Swooosh! We were in our friends' garden in deepest south London. The sun was shining, the wine flowing and the barbecue smoking, when a vivid streak of yellow and green swooped from one tree to another. "A parakeet!" someone exclaimed. One urban myth has it that Britain's feral parakeets are descended from a pair released by Jimi Hendrix, while another claims they escaped from aviaries damaged in the 1987 storm. In fact, several different species now survive in ever-greater numbers, thanks to our milder winters.
In Croydon, not far from our al fresco gathering, St John's church has acquired a colony of 250, which has pecked its way through the 170-year-old spire, causing £5,000 worth of damage. "The birds turned up a couple of years ago," said Bernard Day, the parish secretary. "At first, they were a joy to watch." Since then, however, the 95-year-old's attitude has hardened: "In my opinion, the only solution would be to shoot the birds. Unfortunately, we're not allowed to."
* Nipping out from Independent House to the newsagent the other day, I spotted another exotic-looking bird in Millwall Dock. Its elegance – slender, S-shaped neck, long sharp bill, black crest on its head – was in stark contrast to its floating nest of Styrofoam, drinks cartons and other rubbish.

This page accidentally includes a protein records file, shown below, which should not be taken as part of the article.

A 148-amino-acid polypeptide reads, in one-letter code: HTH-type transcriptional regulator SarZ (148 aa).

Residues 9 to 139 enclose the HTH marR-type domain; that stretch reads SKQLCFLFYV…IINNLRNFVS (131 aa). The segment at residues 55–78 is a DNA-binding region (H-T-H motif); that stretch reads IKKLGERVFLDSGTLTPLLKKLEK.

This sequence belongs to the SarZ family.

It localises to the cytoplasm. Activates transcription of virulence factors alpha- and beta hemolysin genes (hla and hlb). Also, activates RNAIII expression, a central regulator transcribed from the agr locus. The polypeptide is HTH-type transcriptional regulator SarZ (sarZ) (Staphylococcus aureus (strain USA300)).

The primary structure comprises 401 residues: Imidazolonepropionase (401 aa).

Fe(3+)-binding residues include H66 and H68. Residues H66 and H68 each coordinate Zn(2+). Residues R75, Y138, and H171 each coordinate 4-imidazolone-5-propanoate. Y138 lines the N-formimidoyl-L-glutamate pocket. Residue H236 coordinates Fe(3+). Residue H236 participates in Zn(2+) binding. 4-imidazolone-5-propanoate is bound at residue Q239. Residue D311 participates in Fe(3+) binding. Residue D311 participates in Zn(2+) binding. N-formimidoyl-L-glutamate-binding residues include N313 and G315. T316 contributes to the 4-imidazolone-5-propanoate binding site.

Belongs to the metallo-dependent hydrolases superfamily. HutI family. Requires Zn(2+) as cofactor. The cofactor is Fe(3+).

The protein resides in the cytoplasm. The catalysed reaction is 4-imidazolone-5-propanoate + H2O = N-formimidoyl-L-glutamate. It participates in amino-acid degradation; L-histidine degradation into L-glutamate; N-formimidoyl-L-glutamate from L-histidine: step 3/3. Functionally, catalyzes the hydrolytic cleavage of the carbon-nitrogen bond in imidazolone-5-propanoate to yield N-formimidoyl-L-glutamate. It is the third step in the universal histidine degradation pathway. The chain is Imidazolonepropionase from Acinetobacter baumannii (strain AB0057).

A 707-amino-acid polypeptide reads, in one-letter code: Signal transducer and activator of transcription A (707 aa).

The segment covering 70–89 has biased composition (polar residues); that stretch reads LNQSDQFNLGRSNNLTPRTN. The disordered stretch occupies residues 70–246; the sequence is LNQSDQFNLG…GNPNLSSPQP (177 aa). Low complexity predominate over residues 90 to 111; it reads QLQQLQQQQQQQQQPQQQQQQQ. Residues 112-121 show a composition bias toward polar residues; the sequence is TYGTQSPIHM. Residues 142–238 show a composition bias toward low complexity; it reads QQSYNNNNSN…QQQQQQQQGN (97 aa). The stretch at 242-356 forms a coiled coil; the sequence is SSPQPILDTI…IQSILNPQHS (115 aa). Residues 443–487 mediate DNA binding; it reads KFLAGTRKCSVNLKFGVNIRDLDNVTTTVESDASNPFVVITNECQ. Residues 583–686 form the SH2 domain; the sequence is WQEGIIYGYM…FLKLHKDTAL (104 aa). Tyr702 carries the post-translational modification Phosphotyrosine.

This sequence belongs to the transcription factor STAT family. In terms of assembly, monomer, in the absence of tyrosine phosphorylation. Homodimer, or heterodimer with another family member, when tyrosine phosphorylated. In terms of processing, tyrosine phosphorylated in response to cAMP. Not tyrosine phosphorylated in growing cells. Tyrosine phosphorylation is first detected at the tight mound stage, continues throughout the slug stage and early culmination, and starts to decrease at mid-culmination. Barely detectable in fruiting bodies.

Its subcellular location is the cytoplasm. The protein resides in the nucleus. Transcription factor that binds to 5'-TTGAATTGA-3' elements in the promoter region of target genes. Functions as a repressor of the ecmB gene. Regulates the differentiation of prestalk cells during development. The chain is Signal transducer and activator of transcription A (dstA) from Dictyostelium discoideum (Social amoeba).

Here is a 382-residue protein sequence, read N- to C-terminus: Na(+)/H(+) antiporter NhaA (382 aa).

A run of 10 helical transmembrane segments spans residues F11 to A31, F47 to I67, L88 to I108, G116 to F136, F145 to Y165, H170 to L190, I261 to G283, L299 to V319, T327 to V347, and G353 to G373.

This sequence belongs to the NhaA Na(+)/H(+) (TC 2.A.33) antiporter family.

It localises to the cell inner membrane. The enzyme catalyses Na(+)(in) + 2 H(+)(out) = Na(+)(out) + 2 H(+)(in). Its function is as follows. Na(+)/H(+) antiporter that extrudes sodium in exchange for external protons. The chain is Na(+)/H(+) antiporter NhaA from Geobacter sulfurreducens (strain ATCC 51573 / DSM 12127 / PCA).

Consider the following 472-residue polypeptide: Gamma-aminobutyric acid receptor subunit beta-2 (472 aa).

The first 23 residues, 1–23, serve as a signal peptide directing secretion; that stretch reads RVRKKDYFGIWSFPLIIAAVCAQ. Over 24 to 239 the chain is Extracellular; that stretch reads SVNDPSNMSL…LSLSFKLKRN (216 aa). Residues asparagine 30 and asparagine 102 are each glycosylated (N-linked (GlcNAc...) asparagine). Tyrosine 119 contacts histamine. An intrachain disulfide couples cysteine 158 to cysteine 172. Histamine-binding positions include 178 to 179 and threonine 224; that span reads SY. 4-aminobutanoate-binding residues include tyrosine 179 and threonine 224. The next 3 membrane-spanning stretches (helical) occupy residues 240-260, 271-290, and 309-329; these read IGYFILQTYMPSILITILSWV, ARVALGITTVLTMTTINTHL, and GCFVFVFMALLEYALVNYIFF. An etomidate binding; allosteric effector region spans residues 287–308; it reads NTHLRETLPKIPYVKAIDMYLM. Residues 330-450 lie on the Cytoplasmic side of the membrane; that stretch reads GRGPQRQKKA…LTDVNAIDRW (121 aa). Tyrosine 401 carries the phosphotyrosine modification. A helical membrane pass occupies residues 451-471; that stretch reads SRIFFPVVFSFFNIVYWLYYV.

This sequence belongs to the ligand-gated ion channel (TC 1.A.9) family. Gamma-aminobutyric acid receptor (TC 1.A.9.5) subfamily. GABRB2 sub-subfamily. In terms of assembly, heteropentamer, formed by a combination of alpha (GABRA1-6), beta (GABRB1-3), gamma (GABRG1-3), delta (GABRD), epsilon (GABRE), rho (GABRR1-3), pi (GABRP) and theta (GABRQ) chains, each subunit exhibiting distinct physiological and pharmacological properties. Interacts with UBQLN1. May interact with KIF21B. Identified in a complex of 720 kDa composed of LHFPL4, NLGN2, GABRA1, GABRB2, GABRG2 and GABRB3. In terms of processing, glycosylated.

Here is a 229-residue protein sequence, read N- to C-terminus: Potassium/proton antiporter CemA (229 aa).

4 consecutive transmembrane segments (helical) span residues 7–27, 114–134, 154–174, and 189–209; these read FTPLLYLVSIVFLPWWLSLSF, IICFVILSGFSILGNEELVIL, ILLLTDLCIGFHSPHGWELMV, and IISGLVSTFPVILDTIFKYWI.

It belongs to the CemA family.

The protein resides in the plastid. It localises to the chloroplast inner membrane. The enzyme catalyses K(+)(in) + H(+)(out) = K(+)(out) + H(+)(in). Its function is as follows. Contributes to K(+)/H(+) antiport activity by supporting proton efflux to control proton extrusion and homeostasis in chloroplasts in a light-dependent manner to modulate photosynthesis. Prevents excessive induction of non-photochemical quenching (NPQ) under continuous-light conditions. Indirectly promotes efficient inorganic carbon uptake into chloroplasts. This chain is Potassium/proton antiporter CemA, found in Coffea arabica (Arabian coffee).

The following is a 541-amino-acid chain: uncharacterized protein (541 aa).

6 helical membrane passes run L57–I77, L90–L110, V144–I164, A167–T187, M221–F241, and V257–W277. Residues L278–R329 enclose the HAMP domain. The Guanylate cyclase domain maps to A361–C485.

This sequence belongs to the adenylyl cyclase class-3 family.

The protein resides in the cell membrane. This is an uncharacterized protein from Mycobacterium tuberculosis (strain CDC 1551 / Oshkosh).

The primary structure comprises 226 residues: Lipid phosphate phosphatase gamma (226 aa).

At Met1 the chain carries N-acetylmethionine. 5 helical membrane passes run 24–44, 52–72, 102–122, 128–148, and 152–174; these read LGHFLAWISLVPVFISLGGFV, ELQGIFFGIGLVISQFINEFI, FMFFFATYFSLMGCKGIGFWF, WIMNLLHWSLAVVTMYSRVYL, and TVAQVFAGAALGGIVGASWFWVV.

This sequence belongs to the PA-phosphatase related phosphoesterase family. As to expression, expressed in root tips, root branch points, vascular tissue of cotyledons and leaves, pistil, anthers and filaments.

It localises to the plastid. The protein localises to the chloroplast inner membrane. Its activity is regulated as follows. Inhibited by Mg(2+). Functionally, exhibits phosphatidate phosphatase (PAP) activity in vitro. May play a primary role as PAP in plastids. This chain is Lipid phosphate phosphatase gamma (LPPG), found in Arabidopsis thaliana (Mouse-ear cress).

Back in the office, I ran into our environment editor, who pronounced triumphantly: "Great crested grebe!" In the 19th century, great crested grebes were hunted almost to extinction for their distinctive plumage, which was used to decorate ladies' hats. Now, with nearly 10,000 breeding pairs, they are off the endangered list.
* It was good to see a line by Alexander Pope gracefully deployed on the editorial page of Thursday's paper, if only because it got me to re-read the marvellous "An Epistle to Arbuthnot". "Willing to wound, and yet afraid to strike" was the phrase wielded in judgement on David Miliband, and the same poem has furnished us with many other apt expressions, including to "damn with faint praise". It is curious that the satirists of the 17th and 18th centuries do not enjoy as great a following today as the Metaphysicals who preceded them or the Romantics who came after. Maybe that says something about how we like to think of ourselves. But what could be more in keeping with our age than the epic satire of Dryden, the savage indignation of Swift, the cool irony of Pope and the august pessimism of Johnson?
* Like satire, jokes never seem to age. Newly published research by Wolverhampton University reveals that for the past 4,000 years, people have been laughing at the same things: sex, cuckoldry and the human excretory functions. The oldest on record, from 1,900 BC, is a Sumerian fart joke (don't ask – something has clearly been lost in translation). Britain's hoariest gag is an Anglo-Saxon riddle found in a 10th-century manuscript from Exeter: "What hangs at a man's thigh and wants to poke the hole it has often poked before? Answer: A key."Reuse content